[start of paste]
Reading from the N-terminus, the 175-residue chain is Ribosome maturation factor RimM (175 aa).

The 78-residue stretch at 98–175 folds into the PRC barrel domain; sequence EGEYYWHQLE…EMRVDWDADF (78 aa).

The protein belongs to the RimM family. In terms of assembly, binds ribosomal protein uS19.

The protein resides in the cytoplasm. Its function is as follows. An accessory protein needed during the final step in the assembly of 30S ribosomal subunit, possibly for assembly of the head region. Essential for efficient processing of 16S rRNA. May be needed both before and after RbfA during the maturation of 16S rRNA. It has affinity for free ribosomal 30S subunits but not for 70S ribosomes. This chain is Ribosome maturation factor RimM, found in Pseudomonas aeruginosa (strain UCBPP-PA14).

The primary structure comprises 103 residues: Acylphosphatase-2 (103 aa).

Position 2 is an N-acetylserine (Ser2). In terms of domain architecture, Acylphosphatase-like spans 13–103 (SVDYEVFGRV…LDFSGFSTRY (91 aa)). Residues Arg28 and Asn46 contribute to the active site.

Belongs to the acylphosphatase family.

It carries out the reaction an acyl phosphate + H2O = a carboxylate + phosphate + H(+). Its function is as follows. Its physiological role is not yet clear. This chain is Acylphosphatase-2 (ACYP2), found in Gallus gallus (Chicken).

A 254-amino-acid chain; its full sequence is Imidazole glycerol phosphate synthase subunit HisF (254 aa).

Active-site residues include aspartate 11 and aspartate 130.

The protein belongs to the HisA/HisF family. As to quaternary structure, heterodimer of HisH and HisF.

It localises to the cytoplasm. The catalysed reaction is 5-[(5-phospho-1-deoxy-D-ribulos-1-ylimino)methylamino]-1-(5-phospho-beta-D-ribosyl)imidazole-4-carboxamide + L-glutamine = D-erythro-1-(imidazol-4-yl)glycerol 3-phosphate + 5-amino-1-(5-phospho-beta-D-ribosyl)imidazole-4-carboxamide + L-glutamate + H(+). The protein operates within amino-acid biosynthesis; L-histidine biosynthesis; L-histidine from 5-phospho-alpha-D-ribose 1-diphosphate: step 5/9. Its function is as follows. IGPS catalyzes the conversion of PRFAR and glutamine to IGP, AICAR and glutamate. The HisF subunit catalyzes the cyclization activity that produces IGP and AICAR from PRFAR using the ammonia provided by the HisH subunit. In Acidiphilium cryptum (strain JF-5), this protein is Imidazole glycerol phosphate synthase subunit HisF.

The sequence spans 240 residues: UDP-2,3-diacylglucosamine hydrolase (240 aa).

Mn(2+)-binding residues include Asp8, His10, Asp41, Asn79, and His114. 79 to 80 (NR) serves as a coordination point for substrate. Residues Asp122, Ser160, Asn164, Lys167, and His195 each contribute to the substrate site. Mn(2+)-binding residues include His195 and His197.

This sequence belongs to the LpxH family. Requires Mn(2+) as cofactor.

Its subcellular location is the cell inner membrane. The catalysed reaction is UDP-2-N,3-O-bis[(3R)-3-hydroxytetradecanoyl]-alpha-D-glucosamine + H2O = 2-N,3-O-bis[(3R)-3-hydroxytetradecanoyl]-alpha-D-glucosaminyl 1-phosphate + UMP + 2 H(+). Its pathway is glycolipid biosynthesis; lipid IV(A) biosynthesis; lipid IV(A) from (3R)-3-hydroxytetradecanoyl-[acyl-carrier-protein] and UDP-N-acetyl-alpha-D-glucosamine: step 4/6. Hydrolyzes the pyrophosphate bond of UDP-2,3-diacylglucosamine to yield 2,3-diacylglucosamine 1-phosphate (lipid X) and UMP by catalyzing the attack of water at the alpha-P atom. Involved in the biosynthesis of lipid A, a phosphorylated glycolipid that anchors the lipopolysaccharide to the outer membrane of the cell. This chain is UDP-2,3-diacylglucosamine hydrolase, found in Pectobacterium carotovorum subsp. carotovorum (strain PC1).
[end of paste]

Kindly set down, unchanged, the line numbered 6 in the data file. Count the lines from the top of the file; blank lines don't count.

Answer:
Position 2 is an N-acetylserine (Ser2). In terms of domain architecture, Acylphosphatase-like spans 13–103 (SVDYEVFGRV…LDFSGFSTRY (91 aa)). Residues Arg28 and Asn46 contribute to the active site.